Backyard farming fight has high stakes countrywide
By Derek Spalding, Daily news November 25, 2010 The shutdown of a rural farm on residential property in Lantzville has sent ripples through the urban farming network across the country.
Bylaw officers ordered Dirk Becker and Nicole Shaw to stop growing food on their Fernmar Road farm because it violated home-business regulations that do not include agriculture. Lantzville politicians say they want to grant Becker and Shaw a temporary-use permit while they consult the community about zoning regulations and urban farming.
Local food production advocates from across Canada will be watching this saga play out as it could set a precedent for the sustainability movement that has taken hold in communities in nearly every province. Health experts say there is little to no risk involved with growing food in backyards for public consumption, but many municipal bylaws do not include agriculture in residential zoning. As more people grow food close to home, there may be a need to change the outdated regulations, say leaders in the urban farming community.
"Our values have to be decided by the public. If the people of Vancouver Island want to cover our land with golf courses, then that's what we'll do, but if the people of Vancouver Island want to grow local food, then the politicians must follow and lead," Becker said earlier this week.
The backyard gardening movement has gained momentum in recent years and Lantzville could find itself the centre of attention as this issue gets resolved, say some of the key figures involved in the food security movement.
As more people turn to growing food in their yards, some are going to be able to focus on one crop and share with others, either through trade or sales. Given the problem in Lantzville, urban farming leaders have gone to check their own bylaws and want to see favourable results north of Nanaimo.
Agrologist Arzeena Hamir threw her support behind Becker. As a board of directors member for B.C. Food Systems Network and coordinator of the Richmond Food Security Society, Hamir staunchly advocates for local food production. She grows produce in three backyards in her city and she recently checked to ensure bylaws allowed her to grow on urban lots.
"We'd love to see more communities proactively change their bylaws and not wait for someone like Dirk to have to take a cease and desist order," she said. "It certainly has opened up a lot of people's eyes because this is a problem throughout B.C. and the rest of Canada. Bylaws were constructed when agriculture had its place and urban had its place and never the two should meet."
Jack Anderson has been watching the Becker situation closely. The sustainability planner and green building designer said Becker and Shaw should be praised for their efforts to illustrate just how much of an impact people can have if they take local food production seriously.
"Lantzville should realize that they are setting up a precedent by having to deal with residential property and this will be watched by many communities across the country," he said.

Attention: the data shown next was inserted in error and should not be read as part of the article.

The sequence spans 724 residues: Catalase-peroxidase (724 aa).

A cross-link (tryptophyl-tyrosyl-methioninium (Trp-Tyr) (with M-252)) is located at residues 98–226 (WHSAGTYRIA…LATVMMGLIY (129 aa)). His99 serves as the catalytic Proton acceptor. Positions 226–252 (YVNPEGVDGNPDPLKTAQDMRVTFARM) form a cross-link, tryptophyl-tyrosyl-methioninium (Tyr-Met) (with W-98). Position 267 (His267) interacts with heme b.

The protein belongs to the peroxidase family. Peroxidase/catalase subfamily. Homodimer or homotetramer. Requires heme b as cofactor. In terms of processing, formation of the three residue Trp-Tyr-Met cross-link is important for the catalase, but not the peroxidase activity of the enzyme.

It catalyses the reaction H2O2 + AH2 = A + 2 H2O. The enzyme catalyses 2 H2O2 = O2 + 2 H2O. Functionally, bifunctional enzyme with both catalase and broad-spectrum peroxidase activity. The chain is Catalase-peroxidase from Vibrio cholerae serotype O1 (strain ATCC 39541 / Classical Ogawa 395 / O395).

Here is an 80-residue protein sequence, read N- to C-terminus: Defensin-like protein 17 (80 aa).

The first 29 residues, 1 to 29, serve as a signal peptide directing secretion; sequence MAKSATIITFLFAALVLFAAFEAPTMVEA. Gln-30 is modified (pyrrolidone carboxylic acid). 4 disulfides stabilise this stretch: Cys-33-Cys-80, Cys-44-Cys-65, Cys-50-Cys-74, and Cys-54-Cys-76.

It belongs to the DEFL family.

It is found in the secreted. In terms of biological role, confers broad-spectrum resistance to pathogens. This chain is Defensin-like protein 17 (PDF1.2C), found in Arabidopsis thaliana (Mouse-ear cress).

There needs to be a paradigm shift when it comes to food sources for people living on Vancouver Island, according to Anderson.
Growing up on the Island, he remembers a time when the majority of the produce consumed here was grown here. Just about 5% of the Island's food is grown here because of mass harvesting in California, where farmers were able to grow food at a much cheaper rate than local farmers on the Island could.
Rising transportation costs, however, could change food prices in the near future, which is an indication to Anderson that governments need to support local food production.
"We're going to find that the food on Vancouver Island is going to be much more expensive than it ever has been in the past," he said. "We need to update our bylaws to represent the challenges that are forthcoming for our society. In my mind, people like Dirk Becker and Nicole Shaw should be honoured for showing us what they can do on their own property."
Vancouver Island in particular has only a day or two of food supply at any given time. Should transportation be shut down for any reason, such as a natural disaster, people here would be in a struggle to survive, Hamir said.
Critics of the backyard food movement demand regulations, but low-risk produce should not be considered a threat to people's health, according to a senior environmental health officer for the Vancouver Island Health Authority.
Doug Glenn said, in general, "most of the stuff at farmers' markets has been deemed a low hazard food. If people wash and cook their foods, there is little chance for bacterial infections."
Nanaimo's business and zoning bylaws do not allow for commercial food production on urban lots, but that could change with zoning regulations are under review. Agriculture and local food production became a high priority when the city updated its official community plan two years ago.
Social values have changed and more people are pushing for the ability grow food in their backyards. Residents cannot sell retail out of their homes, for any home business, but anyone growing food in Nanaimo can ship the produce to farmers' markets. The only hurdle is to ensure the right zoning is in place to allow for commercial agriculture.
City staff members are currently upgrading its zoning bylaws and are looking for feedback from the public.
"We're happy to hear from the public in terms of what they want to see for more opportunities to have urban agriculture," said city planner Dave Stewart.
"Everything is up in the air right now."